The comparison process requires the notions of distance and threshold. For vector characteristic data such as color, luminance and audio, a vector distance measure is used, such as the Mahalonobis distance: D = (Xr - Xa ) TC -1(Xr - Xa ) where Xr ,Xa are the reference and actual characteristic data vectors. C is the co-variance matrix which models pairwise relationships among the individual characteristic data. The proper threshold may be computed at a training phase, using the characteristic data design workstation described hereinafter with reference to Fig. 14.

Comparator 68 compares blockiness characteristic data derived from the reference and actual video frames, respectively. Such data may include power estimates of a filter designed to enhance an edge grid structure, such as, for example, the grid spacing equals the compression block size, which is usually 8 or 16. By comparing these estimates with the reference value, an increase in blockiness may be detected. As described above, absolute blockiness may be misleading, since it may originate from the original frame texture.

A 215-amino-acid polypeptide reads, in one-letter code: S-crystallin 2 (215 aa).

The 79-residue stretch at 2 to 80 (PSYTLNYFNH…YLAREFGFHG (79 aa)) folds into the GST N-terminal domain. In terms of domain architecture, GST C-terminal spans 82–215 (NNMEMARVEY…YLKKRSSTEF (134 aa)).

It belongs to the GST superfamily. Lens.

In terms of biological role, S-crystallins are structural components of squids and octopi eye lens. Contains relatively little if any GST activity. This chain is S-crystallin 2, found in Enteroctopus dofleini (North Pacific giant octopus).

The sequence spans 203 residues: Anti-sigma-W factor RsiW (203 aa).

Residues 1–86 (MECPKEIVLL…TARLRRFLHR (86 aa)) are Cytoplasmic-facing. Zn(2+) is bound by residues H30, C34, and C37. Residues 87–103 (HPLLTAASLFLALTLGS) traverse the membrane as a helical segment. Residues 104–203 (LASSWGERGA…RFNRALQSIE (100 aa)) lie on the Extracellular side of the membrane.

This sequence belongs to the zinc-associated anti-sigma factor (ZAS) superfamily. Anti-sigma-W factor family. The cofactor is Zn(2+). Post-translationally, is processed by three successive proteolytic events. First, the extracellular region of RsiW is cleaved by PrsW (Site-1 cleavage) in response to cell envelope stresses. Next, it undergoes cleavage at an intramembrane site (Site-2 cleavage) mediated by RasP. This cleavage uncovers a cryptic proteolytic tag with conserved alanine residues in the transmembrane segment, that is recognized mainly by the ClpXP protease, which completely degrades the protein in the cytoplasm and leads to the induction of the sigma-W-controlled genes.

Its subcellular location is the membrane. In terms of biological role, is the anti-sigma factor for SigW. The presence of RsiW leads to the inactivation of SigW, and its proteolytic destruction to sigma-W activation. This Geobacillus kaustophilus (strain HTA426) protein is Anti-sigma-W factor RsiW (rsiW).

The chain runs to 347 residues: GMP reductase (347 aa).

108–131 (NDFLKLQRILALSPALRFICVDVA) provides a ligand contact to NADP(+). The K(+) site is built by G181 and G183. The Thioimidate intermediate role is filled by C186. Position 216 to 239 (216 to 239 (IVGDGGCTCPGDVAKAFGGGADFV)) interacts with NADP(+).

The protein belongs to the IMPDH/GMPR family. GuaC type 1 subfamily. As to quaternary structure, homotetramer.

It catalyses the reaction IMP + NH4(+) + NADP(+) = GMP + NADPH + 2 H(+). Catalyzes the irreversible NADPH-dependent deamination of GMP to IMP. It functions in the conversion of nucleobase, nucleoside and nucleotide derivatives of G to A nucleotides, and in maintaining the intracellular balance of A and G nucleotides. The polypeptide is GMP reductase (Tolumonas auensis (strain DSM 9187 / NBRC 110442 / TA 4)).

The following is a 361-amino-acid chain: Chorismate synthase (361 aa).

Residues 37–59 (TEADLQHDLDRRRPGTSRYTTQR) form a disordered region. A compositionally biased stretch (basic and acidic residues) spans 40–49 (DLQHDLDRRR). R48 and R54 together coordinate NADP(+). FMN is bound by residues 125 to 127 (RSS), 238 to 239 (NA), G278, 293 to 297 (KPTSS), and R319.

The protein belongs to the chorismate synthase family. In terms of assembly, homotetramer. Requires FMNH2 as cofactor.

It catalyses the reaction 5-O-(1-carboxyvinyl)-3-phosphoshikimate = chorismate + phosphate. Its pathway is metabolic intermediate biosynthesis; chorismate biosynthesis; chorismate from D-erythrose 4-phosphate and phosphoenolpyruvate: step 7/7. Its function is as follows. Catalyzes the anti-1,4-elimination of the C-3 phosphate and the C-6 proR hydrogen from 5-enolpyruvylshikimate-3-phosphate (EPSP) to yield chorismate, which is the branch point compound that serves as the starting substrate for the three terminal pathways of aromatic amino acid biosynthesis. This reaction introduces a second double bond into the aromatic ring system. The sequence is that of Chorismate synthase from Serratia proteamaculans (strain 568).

Comparison of sub-pictures can be done at bitmap level, at the exclusive OR of the corresponding bitmaps, by computing the distance between corresponding shape characteristic data vectors, or by comparing recognized sub-title text strings, where applicable.

The term "frame-by-frame," which is used in conjunction with the comparison process, relates to the fact that once the content streams are aligned, inspection of every frame with the corresponding frame can be done. Clearly, comparison may include all frames or a sub-set of the frames.

The efficiency, robustness and content verification could be enhanced by using features that have greater discriminating power over the full reference content. By designing a software-configurable characteristic data set, the actual data of the full set which is implemented will be enabled.